Does your laptop have a name? Your TV? Your immersion blender? The practice is not uncommon (one Apartment Therapy staffer named their TV Layla, "'cause she was expensive, high-maintenance, & feisty"), but have you ever wondered why you do it? The Cut recently looked at the impulses behind assigning names—and occasionally personalities—to inanimate objects.
So why do we name things like cars but not spatulas? One of the theories posited is that we want our objects to be more like us. Cars, for instance, have headlights that sort of look like eyes and they fit into our natural desire to anthropomorphize things, so we give them names. When we're able to form a bond with an electronic or item, we see it as more human.
The article brings up a theory from Nicholas Epley, that we also seek to humanize machines when they break down or error:
He references one survey of 900 listeners of NPR's Car Talk Show, which found that the more unreliable a car, the more people were likely to attribute a mind to it. Machines, unlike humans, are supposed to be reliable; when they aren't, we see more of ourselves in their unpredictability.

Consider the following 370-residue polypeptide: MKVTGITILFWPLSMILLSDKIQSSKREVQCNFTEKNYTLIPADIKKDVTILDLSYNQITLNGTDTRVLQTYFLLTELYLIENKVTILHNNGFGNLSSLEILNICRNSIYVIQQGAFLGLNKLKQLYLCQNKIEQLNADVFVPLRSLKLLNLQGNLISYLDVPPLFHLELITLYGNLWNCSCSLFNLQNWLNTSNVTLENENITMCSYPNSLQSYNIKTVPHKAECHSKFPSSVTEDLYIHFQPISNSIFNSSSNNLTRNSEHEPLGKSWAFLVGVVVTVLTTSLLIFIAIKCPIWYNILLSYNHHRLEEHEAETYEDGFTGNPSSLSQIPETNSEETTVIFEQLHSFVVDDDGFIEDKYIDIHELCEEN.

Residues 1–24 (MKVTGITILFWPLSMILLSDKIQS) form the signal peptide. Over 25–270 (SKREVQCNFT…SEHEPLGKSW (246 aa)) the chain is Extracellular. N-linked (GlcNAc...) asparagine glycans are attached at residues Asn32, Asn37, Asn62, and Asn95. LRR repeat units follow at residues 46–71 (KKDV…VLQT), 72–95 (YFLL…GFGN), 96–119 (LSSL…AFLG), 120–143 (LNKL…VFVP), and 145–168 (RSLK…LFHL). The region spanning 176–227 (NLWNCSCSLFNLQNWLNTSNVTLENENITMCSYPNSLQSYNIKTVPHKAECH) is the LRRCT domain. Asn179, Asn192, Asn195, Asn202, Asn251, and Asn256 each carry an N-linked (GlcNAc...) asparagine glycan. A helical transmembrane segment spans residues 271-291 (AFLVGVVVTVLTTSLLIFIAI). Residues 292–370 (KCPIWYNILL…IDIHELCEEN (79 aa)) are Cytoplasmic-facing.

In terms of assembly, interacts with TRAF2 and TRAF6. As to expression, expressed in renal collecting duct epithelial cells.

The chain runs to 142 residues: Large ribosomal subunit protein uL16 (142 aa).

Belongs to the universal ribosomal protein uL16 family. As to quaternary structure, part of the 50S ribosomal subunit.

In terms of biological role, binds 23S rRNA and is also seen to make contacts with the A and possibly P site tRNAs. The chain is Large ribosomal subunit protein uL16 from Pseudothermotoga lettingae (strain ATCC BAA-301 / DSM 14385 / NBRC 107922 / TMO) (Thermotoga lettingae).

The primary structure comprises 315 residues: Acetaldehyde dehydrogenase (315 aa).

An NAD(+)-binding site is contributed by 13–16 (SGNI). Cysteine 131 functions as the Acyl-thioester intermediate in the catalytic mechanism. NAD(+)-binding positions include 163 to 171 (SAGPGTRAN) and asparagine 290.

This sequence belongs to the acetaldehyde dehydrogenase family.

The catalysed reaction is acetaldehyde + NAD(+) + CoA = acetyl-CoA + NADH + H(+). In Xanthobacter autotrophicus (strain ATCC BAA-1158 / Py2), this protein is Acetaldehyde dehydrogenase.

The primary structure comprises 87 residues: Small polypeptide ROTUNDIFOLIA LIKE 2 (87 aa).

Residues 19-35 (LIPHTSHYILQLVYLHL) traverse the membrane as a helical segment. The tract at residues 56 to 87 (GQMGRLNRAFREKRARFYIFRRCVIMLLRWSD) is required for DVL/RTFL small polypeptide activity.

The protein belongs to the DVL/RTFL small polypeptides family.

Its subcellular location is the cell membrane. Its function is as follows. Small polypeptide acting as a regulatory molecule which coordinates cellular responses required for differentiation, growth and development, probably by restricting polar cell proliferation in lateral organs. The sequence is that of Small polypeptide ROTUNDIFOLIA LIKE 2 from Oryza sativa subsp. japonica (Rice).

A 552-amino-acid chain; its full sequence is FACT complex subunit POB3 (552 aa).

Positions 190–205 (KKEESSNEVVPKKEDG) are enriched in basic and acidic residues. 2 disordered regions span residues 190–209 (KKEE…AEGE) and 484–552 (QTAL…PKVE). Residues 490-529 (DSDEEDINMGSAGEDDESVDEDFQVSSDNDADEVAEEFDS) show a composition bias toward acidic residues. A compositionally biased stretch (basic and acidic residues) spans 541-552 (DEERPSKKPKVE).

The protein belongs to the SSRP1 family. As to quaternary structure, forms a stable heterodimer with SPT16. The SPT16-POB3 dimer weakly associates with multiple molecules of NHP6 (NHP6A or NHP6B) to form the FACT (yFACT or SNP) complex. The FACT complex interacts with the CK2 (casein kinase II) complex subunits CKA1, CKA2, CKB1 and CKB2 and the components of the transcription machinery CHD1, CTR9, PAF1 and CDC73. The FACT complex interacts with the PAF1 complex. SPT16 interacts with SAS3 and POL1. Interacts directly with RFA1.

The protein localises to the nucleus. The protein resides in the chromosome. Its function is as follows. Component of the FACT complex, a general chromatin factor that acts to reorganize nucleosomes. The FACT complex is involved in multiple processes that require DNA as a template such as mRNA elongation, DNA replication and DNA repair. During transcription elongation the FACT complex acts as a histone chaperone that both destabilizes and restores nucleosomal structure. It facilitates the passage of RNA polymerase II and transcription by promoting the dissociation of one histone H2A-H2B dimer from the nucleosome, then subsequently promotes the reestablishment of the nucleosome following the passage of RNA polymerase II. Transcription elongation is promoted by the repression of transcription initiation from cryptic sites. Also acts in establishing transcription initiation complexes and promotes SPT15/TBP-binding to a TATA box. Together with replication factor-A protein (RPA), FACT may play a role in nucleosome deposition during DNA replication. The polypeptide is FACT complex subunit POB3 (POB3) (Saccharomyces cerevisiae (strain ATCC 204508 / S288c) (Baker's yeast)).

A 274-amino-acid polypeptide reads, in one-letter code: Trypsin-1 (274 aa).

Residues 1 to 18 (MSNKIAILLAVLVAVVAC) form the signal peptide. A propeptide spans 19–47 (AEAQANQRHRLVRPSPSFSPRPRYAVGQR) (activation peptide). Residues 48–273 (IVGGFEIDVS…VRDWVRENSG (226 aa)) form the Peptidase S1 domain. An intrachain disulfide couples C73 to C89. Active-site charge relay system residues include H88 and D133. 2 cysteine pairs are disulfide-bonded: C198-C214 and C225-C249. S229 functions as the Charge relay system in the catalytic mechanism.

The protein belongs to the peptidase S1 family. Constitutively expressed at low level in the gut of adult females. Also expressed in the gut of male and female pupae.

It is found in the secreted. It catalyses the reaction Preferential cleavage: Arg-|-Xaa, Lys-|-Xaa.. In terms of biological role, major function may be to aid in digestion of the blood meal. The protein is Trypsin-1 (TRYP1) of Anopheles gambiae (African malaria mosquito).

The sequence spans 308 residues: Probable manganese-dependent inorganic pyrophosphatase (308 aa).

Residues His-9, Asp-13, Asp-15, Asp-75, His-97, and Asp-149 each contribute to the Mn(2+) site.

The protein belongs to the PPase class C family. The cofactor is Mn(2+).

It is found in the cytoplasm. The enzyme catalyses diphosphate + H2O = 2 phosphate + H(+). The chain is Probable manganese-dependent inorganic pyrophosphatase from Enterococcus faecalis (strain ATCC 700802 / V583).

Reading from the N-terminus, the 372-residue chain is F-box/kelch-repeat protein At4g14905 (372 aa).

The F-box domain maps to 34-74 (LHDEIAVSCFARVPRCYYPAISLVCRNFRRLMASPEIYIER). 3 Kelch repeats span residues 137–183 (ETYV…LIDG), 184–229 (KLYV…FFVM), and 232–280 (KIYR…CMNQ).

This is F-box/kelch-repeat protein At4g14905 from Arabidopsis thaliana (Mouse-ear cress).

Other theories include that we name an object when "you're trying to convey ownership, or attachment," and the blunt offering that "you're feeling lonely." The article suggests that we name items that are significant to us in their usefulness or represent status; a good luck golf club, a boat. As for the loneliness factor, it is fairly self explanatory—just ask this guy.
Head on over to The Cut for the full story.
Do any of your possessions have a name? Tell us in the comments.